Amid expectations for even higher airline travel this summer than last, the Transportation Security Administration (TSA) is adding more personnel and bomb sniffing dog teams at airports to enhance security and minimize checkpoint wait times, an agency official told a House panel on Thursday.
TSA will have 50 more passenger screening canine teams in place before the peak travel season in July, Darby LaJoye, executive administrator for Security Operations, told the House Homeland Security Subcommittee on Transportation Security. The agency this year has already added more than 600 Transportation Security Officers and plans to have another 1,000 on the front lines by July, he said.
The bomb sniffing dogs are being used as an additional layer of security in the waiting lines at some airport security checkpoints and in some cases they are being used to expedite the screening of some travelers through standard screening lanes, LaJoye said. In these cases, travelers get to pass through the screening process in way that is similar to pre-vetted travelers that are enrolled in the agency’s PreCheck trusted traveler program.
Congress previously directed TSA from sending non-vetted travelers through PreCheck lanes, something the agency was doing through what it called “Managed Inclusion,” which involved using Behavior Detection Officers to single out individuals that didn’t appear to pose a threat to the aviation system and provide them the benefit of expedited screening to help thin overall checkpoint wait times.
Rep. John Katko (R-N.Y.), chairman of the subcommittee, told LaJoye that Managed Inclusion isn’t “risk-based security, it’s just moving people through.” Katko equated TSA’s new practice of canine expedited screening with Managed Inclusion and said legislation is forthcoming to prohibit this.
“It’s a security gap in our minds,” Katko said.
In the fiscal year 2019 budget request, TSA is seeking funding for 1,047 canine teams, which includes 372 for passenger screening operations and 675 for use by state and local partners, LaJoye said.
“With passenger levels rising, TSA believes that PSC (passenger screening canine) teams are a cost effective resource to meet increasing demands and that growth in this capability is important for future years,” LaJoye said in his written statement.
TSA has about 6.4 million travelers enrolled in PreCheck and another 2 million are qualified to use these expedited screening lanes through their participation in U.S. Customs and Border Protection’s Global Entry trusted traveler program. Global Entry allows vetted U.S. citizens and citizens from certain countries that have also been vetted to receive expedited processing benefits when arriving in the U.S.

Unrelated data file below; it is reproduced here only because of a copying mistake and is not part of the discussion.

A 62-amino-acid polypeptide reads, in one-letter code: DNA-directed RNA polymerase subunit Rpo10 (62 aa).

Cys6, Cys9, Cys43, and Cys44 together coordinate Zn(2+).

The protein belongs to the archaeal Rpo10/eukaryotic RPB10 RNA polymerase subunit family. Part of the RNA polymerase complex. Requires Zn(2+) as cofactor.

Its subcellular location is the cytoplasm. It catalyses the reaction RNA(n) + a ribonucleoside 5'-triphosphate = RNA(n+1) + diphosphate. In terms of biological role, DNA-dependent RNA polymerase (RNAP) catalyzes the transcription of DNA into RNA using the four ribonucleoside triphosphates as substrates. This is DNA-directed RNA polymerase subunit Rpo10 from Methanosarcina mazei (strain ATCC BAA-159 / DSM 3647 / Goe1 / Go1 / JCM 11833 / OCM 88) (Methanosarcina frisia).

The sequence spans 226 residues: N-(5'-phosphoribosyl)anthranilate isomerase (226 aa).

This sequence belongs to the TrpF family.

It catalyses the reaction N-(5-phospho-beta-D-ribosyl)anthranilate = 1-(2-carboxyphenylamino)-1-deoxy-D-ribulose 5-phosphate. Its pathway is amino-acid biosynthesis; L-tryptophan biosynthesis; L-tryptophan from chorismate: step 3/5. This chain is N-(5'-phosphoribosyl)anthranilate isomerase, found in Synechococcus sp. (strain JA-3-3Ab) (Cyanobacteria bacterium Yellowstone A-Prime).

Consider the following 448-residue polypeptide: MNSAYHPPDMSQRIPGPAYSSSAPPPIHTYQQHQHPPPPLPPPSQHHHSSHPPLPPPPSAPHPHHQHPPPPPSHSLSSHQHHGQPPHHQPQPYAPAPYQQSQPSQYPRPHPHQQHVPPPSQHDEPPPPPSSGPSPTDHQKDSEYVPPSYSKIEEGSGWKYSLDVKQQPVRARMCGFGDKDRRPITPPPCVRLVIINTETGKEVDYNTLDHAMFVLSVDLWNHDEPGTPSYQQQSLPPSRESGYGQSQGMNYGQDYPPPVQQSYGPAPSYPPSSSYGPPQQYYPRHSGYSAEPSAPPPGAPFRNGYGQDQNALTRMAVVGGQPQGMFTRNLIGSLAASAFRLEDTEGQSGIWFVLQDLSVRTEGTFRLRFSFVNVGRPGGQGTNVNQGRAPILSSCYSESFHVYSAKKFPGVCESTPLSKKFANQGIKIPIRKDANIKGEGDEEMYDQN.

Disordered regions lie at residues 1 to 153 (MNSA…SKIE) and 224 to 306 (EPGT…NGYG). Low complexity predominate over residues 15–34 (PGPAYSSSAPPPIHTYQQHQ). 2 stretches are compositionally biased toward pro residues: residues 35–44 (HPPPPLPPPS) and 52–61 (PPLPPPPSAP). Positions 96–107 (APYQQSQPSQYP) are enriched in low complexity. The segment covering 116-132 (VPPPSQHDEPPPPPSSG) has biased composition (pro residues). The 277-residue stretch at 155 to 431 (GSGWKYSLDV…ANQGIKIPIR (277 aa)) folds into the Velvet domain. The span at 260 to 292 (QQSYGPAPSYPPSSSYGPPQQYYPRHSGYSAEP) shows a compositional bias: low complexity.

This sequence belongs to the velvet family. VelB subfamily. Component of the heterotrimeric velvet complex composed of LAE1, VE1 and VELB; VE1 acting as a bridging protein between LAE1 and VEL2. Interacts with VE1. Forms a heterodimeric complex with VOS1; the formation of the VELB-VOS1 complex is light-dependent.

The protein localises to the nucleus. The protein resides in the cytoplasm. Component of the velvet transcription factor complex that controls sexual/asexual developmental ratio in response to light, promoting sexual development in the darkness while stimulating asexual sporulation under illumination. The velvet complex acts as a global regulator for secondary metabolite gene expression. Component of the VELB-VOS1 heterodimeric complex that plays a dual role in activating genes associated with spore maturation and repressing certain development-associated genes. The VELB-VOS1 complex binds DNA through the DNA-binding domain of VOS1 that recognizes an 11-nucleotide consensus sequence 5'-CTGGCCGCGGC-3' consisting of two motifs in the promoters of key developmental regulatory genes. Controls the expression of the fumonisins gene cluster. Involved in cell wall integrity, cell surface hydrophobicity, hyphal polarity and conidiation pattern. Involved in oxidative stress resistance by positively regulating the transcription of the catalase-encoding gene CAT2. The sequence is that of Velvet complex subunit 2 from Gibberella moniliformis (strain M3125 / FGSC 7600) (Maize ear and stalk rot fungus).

LaJoye said that TSA is working with CBP to expand the number of PreCheck enrollment centers by combining them with CBP’s trusted traveler enrollment centers, and creating a common web portal between the agencies for prospective trusted traveler enrollees. William Russell, the acting director of Homeland Security and Justice Issues at the Government Accountability Office, said TSA’s goal is to have 25 million travelers enrolled in PreCheck by 2020.
LaJoye also mentioned that TSA is working to bring new technologies to airport checkpoints, including computed tomography (CT)-based carry-on baggage scanners to enhance screening and reduce false alarms. TSA expects that the CT systems, coupled with advanced lanes it is evaluating at a number of airports, will increase security and at the same time process travelers more quickly.
Throughout this summer, TSA plans to have 35 of the CT systems under evaluation at airports and various test facilities. If all goes well, the agency hopes to begin buying larger numbers of the systems early in 2019.
Rep. Bonnie Watson Coleman (D-N.J.), the ranking member on the panel, asked LaJoye about a New York Times report on Thursday that TSA has created a “secret watchlist” to track certain travelers. LaJoye responded that the list contains fewer than 50 individuals and was established due to an “alarming increase in the number of assaults on our officers.”
LaJoye said that the watchlist gives front line officers awareness that these individuals may be coming to an airport “and they’ve either demonstrated a history of assaulting officers or trying to circumvent some sort of security procedure.” Individuals on the watchlist aren’t subject to additional screening, he said.